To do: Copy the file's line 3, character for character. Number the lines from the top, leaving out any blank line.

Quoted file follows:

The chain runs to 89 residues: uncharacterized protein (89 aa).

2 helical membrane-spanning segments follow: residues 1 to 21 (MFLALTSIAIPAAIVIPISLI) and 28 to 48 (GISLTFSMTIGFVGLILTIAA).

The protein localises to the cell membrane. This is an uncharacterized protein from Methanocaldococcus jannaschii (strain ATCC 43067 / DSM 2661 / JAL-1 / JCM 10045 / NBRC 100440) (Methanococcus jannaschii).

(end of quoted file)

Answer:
The protein localises to the cell membrane. This is an uncharacterized protein from Methanocaldococcus jannaschii (strain ATCC 43067 / DSM 2661 / JAL-1 / JCM 10045 / NBRC 100440) (Methanococcus jannaschii).